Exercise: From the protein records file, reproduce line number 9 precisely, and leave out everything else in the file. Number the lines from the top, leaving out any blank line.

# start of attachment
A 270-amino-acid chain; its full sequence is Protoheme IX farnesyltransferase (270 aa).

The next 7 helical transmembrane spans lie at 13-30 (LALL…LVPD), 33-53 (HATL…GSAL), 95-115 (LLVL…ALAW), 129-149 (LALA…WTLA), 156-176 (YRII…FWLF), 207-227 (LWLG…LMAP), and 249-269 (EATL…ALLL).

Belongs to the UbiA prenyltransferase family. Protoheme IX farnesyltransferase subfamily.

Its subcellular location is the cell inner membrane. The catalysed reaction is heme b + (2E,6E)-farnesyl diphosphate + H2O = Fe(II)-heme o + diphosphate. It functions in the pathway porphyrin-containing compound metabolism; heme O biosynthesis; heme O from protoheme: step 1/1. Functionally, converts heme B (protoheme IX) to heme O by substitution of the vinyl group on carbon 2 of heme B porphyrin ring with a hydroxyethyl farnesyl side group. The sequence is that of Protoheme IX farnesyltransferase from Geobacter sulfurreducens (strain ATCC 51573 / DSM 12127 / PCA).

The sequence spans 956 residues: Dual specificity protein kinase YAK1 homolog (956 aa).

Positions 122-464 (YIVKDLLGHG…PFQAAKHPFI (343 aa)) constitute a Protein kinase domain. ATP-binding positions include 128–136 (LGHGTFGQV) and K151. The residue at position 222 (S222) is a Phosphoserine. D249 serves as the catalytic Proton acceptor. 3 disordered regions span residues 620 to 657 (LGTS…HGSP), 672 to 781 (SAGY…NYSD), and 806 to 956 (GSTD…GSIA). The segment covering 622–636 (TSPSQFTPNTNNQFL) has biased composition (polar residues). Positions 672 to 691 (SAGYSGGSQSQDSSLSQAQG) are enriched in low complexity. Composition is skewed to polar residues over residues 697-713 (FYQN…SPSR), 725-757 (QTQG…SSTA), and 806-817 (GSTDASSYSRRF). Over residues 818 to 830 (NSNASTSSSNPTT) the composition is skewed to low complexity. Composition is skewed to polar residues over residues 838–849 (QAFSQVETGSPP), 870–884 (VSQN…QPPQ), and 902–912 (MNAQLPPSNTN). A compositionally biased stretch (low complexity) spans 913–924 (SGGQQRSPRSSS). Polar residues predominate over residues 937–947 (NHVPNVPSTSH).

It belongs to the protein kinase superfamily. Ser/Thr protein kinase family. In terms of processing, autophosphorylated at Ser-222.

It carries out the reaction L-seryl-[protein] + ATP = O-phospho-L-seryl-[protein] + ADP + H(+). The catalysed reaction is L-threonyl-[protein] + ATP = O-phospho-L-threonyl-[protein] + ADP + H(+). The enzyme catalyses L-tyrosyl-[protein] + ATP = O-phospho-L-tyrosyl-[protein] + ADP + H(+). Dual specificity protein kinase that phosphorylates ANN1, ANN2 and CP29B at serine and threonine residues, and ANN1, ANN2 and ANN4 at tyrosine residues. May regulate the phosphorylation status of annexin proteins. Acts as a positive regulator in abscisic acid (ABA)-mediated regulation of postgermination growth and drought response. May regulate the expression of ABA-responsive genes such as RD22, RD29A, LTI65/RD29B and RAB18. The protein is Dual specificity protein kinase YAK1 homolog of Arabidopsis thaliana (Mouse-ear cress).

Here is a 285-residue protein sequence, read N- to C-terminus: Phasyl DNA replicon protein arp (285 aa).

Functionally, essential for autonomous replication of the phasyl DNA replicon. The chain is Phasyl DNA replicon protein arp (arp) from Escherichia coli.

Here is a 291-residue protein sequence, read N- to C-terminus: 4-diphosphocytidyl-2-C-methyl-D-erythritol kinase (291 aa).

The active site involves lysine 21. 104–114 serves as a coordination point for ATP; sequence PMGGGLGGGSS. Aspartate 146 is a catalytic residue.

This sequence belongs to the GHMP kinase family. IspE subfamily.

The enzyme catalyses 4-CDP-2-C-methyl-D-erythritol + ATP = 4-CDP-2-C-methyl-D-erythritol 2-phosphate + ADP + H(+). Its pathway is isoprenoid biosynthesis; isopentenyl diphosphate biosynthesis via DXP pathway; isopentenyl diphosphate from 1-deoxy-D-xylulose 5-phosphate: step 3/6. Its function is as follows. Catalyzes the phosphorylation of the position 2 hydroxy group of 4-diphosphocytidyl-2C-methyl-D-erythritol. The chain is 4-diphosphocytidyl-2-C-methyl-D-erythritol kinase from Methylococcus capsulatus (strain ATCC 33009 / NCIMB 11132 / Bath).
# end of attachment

Here is a 285-residue protein sequence, read N- to C-terminus: Phasyl DNA replicon protein arp (285 aa).